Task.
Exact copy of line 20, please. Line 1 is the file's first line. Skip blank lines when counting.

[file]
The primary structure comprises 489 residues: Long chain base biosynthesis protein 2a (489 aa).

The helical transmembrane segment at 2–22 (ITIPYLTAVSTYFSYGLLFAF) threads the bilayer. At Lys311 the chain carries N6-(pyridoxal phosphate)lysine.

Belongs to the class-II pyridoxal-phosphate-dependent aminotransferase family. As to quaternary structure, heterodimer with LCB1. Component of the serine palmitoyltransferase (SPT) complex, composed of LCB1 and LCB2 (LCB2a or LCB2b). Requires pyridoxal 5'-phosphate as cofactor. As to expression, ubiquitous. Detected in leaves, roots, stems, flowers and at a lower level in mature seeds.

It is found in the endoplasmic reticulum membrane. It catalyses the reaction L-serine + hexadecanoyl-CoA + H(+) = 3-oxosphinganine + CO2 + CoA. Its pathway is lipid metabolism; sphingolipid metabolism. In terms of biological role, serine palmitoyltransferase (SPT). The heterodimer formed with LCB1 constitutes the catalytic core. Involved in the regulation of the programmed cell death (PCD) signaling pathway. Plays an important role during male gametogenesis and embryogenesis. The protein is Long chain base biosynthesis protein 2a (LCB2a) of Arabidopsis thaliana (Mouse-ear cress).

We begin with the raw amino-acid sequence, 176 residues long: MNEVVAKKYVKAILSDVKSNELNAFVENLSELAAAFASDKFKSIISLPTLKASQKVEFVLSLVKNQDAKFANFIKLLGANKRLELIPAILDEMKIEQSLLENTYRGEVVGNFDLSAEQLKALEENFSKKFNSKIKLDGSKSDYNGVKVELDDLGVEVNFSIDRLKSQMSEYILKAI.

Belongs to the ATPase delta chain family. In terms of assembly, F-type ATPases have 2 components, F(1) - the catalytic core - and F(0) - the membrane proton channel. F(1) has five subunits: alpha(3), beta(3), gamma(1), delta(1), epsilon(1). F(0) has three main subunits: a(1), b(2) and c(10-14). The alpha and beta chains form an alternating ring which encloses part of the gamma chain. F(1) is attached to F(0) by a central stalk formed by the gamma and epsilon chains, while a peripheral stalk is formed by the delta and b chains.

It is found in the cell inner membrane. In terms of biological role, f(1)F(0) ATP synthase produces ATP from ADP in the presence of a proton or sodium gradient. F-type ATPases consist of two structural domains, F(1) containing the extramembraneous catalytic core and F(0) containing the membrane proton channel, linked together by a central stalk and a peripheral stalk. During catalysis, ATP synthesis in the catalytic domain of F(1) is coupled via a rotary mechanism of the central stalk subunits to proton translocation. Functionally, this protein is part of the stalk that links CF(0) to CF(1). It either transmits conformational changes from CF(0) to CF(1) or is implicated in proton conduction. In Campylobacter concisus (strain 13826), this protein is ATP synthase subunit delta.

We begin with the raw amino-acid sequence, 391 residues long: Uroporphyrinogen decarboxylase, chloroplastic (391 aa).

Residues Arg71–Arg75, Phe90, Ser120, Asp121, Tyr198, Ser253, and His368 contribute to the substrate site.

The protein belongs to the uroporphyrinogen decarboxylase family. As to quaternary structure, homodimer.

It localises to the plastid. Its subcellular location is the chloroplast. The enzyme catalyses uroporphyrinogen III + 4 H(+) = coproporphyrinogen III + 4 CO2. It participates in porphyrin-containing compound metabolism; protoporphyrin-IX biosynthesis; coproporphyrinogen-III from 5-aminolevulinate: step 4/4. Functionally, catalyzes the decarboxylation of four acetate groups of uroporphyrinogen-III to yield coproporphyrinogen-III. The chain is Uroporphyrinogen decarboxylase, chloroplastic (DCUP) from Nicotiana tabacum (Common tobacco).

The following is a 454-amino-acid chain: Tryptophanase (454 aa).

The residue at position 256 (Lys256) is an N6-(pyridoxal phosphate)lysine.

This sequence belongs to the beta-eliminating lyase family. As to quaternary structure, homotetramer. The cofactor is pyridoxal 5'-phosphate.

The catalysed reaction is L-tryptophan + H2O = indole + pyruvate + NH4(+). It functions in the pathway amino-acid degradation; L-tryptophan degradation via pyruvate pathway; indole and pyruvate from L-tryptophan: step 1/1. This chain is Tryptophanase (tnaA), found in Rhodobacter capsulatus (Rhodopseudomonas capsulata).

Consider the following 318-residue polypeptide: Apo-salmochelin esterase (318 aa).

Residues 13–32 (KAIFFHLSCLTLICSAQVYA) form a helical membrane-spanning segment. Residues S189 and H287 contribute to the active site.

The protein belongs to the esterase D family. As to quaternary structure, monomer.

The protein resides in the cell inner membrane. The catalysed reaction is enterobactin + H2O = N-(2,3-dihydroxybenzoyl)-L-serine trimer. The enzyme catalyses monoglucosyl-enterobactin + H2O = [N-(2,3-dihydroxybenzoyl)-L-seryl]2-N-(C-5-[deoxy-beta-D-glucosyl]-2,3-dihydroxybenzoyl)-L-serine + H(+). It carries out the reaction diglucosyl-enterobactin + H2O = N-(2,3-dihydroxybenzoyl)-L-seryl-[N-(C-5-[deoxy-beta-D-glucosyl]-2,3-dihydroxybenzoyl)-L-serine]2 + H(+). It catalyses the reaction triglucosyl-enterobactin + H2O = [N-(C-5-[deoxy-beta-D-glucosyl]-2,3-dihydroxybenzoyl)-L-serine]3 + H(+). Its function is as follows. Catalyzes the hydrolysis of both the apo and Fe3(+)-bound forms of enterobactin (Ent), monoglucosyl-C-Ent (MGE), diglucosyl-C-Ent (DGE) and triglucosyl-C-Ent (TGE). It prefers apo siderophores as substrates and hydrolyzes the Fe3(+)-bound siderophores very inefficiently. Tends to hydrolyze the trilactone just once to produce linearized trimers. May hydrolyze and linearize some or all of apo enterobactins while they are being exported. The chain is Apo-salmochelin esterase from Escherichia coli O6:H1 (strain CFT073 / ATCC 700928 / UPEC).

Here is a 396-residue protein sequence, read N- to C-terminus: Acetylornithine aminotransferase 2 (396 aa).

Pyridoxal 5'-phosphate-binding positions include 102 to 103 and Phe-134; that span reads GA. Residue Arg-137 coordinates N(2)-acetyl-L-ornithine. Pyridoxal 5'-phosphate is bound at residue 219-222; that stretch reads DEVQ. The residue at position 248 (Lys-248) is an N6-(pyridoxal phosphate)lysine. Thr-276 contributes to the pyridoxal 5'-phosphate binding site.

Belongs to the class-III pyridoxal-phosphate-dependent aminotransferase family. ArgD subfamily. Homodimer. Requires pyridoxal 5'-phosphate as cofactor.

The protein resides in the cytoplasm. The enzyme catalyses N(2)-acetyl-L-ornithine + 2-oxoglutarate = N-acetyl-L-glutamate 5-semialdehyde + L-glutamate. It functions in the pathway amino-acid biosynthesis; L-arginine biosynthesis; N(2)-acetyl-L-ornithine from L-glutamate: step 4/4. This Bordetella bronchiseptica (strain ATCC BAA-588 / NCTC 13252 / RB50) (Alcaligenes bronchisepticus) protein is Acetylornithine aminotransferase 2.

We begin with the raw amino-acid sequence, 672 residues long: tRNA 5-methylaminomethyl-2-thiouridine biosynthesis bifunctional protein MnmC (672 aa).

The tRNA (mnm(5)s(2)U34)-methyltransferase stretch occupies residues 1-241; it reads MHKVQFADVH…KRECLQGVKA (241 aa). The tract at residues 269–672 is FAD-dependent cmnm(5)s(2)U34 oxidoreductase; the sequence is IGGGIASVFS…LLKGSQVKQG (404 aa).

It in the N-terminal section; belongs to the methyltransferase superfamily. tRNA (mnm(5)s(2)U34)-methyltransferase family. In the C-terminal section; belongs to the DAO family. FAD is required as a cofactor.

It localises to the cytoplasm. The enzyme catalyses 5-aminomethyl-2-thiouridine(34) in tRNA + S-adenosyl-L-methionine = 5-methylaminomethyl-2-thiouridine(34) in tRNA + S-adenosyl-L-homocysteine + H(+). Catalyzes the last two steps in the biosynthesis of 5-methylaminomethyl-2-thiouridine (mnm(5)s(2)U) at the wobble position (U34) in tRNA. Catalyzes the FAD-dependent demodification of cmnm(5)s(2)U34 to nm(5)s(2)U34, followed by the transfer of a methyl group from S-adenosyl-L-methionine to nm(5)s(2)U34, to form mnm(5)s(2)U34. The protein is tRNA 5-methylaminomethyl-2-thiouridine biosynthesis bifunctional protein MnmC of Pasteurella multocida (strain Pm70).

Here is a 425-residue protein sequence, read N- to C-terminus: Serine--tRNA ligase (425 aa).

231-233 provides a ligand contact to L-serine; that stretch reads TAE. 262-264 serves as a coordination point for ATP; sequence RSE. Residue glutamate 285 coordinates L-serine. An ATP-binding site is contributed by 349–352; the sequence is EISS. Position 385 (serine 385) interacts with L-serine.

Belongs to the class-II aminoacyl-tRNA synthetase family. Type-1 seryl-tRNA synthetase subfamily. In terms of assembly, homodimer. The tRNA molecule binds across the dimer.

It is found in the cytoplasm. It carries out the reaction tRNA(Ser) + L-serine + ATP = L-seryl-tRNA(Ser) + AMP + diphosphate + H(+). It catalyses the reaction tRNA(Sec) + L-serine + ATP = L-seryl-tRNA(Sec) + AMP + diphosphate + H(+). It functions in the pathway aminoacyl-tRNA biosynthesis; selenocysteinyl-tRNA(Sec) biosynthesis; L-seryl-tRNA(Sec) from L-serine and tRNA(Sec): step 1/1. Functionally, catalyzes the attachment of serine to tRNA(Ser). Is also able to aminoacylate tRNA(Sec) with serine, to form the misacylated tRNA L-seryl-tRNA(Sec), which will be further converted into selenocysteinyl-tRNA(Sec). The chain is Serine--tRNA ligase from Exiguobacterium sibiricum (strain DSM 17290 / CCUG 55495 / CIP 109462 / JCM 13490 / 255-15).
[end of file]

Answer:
Here is a 396-residue protein sequence, read N- to C-terminus: Acetylornithine aminotransferase 2 (396 aa).